A female at her devotions. Costume near Florence. In Italy, the young and the old alike frequent the churches.
Auguste Racinet. The Costume History Hardcover – Illustrated, November 4, 2015
by Françoise Tétart-Vittu (Author)
Racinet's Costume History is an invaluable reference for students, designers, artists, illustrators, and historians; and a rich source of inspiration for anyone with an interest in clothing and style.
The flower seller making a sales pitch, the city of Florence in the background.
Locals of Pisa with English neckerchief and french handkerchief in front of an orphanage.
The Fabric of Civilization: How Textiles Made the World Paperback – December 7, 2021
by Virginia Postrel (Author)
From Neanderthal string to 3D knitting, an “expansive” global history that highlights “how textiles truly changed the world” (Wall Street Journal)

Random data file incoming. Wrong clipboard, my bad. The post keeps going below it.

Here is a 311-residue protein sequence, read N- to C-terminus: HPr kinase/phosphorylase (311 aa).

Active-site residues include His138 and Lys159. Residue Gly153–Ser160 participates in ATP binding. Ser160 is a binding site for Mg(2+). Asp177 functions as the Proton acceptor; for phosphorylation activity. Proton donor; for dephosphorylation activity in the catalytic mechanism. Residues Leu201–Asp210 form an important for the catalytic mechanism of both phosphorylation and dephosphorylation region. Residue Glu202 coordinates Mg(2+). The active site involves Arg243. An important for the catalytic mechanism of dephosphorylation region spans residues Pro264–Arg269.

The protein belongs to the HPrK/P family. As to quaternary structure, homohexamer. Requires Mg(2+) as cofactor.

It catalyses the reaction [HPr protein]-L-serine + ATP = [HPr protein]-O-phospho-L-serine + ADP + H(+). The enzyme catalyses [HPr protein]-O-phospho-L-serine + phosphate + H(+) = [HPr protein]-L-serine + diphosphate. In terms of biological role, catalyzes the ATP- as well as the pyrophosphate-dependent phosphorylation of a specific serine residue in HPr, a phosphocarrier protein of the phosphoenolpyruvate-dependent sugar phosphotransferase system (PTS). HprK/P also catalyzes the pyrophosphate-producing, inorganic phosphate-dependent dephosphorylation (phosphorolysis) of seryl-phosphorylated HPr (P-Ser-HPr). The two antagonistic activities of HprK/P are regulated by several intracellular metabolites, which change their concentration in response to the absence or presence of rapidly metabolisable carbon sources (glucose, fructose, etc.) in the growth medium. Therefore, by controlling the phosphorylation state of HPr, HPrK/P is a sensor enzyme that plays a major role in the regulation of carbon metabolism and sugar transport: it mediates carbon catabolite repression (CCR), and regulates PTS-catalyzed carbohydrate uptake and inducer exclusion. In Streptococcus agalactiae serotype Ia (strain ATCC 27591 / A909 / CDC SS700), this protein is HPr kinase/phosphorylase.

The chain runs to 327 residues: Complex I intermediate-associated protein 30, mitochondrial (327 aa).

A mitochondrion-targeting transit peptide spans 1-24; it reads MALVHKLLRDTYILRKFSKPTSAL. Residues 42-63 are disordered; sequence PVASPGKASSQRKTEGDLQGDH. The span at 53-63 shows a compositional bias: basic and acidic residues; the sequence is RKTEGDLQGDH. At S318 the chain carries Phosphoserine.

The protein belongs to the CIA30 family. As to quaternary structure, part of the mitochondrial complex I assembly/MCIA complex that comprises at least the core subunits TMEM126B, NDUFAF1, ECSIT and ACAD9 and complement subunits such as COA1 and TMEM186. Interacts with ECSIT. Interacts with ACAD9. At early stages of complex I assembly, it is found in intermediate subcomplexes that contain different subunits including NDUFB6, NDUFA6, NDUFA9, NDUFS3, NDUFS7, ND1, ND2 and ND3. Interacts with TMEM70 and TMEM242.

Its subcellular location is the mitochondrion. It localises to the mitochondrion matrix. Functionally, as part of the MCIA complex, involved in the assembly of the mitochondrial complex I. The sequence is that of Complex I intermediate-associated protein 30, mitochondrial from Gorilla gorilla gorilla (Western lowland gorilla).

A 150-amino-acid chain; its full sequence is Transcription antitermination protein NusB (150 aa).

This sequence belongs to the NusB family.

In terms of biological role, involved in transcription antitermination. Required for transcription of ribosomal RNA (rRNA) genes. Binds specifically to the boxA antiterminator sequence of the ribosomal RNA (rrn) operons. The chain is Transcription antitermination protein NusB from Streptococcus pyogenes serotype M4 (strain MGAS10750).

Costume de Tresnuraghes (Sardeigne). Colección de láminas en colo par François-Claudius Compte-Calix, 1801.
Sardinian field worker from the Sassari area of Sardinia. Historical Italian folk costume from Sardinia.
The figures represent inhabitants of Monte Cassino, the old Casinum, in the Terra di Lavoro, as they walk through the streets of Rome as models and through the capitals of the mainland as musicians.
Italy. Roman folk costumes from 19th century. Costumes of the inhabitants of Trastevere. The folk hero Meo Patacca.
A calessino. Italian scenery; representing the manners, customs, and amusements of the different states of Italy.
The plate represents a country maccaronara; for so are called those public houses where nothing but macaroni is sold; and no village is without them. The Neapolitan macaroni is easily known by not being twisted like that of Genoa, but straight, or bent only at one end.
In the surroundings of Rome the picturesque costume of the contadini (farmers) has almost disappeared. Only occasionally do you see entire families of country dwellers in national costumes on the streets.